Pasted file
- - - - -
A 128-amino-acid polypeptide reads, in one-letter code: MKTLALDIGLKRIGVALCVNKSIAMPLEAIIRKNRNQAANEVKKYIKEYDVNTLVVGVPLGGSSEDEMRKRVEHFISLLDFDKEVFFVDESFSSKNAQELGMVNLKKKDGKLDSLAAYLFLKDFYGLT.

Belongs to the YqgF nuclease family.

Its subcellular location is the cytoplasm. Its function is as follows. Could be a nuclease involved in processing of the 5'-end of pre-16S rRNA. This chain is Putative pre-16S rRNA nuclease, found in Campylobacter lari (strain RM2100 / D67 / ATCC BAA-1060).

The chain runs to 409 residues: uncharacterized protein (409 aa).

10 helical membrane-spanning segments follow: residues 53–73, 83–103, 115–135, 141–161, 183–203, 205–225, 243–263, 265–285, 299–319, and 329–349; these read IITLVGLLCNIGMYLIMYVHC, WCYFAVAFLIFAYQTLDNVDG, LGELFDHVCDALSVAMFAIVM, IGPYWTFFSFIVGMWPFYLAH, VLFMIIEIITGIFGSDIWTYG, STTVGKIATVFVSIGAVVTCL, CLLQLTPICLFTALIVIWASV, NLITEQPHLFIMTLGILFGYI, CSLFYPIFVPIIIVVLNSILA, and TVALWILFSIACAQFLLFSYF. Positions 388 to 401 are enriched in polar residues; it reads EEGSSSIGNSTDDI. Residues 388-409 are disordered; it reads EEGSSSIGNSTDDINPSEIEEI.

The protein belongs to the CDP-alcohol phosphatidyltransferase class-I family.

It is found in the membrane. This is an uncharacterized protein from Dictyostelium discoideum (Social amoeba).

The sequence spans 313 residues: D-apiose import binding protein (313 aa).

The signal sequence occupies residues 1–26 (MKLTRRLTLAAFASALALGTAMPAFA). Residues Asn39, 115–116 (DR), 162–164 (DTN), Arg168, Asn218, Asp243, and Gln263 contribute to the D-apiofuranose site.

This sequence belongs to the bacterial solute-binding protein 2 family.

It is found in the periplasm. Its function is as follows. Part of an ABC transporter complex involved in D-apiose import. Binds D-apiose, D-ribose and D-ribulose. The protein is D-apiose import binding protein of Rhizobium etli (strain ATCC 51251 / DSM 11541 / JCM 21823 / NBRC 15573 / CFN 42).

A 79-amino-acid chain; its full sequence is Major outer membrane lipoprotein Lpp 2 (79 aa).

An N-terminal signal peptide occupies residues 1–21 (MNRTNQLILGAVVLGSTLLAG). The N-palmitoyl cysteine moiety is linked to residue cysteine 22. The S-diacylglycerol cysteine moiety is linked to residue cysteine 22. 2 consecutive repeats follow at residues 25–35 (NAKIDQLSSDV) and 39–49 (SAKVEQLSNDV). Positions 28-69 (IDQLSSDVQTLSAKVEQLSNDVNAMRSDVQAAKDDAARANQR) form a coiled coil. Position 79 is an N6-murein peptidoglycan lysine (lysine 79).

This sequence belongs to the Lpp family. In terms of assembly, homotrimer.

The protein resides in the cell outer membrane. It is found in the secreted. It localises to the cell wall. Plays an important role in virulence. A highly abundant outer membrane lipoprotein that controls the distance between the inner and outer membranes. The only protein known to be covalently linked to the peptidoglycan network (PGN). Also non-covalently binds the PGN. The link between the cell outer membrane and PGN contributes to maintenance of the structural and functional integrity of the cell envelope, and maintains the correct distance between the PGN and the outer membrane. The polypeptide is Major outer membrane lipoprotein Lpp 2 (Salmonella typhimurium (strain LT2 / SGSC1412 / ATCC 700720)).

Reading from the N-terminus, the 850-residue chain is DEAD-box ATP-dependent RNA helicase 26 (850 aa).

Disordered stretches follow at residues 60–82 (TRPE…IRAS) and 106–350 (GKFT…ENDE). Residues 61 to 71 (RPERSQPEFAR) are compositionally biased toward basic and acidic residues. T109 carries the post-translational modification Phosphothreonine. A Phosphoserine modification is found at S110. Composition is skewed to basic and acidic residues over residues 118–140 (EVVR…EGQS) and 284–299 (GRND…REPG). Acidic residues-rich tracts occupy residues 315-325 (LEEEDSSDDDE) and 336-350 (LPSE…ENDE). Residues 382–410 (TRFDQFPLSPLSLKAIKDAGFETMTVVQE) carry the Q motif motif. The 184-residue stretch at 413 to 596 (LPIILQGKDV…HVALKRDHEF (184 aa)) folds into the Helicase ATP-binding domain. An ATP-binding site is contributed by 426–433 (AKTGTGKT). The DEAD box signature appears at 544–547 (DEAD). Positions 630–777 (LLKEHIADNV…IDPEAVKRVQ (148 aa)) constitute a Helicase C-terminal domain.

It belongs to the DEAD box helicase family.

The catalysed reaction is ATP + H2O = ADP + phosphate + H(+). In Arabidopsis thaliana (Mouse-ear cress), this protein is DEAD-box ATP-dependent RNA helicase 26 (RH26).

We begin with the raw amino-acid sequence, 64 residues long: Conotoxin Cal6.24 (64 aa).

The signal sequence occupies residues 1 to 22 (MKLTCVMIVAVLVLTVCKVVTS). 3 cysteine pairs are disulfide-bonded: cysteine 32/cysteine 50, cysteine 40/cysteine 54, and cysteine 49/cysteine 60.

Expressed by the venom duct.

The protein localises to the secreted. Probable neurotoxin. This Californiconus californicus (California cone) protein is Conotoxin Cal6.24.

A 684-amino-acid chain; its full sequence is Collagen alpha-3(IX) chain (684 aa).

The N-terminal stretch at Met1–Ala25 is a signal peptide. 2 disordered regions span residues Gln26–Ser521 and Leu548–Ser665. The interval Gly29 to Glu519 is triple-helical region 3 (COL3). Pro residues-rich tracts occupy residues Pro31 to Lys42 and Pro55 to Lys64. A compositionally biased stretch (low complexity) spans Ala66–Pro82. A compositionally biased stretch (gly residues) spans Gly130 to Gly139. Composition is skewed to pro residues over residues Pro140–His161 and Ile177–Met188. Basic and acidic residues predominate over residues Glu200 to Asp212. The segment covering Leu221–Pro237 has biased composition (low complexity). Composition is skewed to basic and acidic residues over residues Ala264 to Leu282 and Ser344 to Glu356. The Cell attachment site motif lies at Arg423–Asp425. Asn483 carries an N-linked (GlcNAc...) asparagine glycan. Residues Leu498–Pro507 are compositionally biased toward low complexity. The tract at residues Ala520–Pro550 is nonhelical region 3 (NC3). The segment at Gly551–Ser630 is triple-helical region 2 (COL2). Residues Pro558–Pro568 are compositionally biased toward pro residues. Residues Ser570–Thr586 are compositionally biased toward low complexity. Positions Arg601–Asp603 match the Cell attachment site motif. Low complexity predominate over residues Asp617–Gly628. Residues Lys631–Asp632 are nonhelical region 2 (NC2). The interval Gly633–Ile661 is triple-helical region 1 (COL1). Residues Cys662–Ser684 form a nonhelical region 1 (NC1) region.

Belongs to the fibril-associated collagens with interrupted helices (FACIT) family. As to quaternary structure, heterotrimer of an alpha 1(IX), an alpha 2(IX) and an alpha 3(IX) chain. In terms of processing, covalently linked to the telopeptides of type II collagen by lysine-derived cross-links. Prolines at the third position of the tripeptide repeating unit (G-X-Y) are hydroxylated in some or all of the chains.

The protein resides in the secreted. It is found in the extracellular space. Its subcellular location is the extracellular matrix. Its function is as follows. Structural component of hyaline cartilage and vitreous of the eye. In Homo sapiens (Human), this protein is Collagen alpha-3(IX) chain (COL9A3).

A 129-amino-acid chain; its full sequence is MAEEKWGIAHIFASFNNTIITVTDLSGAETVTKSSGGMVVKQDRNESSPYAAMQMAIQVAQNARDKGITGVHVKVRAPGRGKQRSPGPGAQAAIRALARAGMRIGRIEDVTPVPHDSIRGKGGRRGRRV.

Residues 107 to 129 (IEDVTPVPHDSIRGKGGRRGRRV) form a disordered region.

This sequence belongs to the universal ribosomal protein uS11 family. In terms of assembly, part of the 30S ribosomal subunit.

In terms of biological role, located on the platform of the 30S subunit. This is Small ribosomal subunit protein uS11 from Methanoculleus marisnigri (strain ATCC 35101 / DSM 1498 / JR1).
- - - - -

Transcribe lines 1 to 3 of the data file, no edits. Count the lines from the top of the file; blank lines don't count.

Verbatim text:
A 128-amino-acid polypeptide reads, in one-letter code: MKTLALDIGLKRIGVALCVNKSIAMPLEAIIRKNRNQAANEVKKYIKEYDVNTLVVGVPLGGSSEDEMRKRVEHFISLLDFDKEVFFVDESFSSKNAQELGMVNLKKKDGKLDSLAAYLFLKDFYGLT.

Belongs to the YqgF nuclease family.

Its subcellular location is the cytoplasm. Its function is as follows. Could be a nuclease involved in processing of the 5'-end of pre-16S rRNA. This chain is Putative pre-16S rRNA nuclease, found in Campylobacter lari (strain RM2100 / D67 / ATCC BAA-1060).